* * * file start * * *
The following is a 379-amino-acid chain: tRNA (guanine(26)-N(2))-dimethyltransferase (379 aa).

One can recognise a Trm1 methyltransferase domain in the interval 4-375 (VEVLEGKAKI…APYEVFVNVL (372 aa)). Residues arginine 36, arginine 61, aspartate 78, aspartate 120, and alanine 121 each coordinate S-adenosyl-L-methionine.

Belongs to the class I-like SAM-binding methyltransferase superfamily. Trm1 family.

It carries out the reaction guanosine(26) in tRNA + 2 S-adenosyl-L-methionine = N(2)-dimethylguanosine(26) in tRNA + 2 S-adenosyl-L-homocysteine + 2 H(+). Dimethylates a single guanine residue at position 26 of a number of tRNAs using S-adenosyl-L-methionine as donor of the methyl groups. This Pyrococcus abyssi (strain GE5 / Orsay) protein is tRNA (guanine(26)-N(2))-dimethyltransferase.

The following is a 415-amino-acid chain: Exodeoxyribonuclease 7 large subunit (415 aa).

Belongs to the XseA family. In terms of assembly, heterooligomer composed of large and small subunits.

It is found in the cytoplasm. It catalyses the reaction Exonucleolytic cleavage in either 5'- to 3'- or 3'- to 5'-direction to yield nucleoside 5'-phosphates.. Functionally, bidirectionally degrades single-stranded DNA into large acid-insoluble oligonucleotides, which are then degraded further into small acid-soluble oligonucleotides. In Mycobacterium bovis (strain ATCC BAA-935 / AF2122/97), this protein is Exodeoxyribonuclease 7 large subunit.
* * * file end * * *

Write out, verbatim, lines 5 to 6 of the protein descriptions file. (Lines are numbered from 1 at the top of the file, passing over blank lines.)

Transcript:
The following is a 415-amino-acid chain: Exodeoxyribonuclease 7 large subunit (415 aa).

Belongs to the XseA family. In terms of assembly, heterooligomer composed of large and small subunits.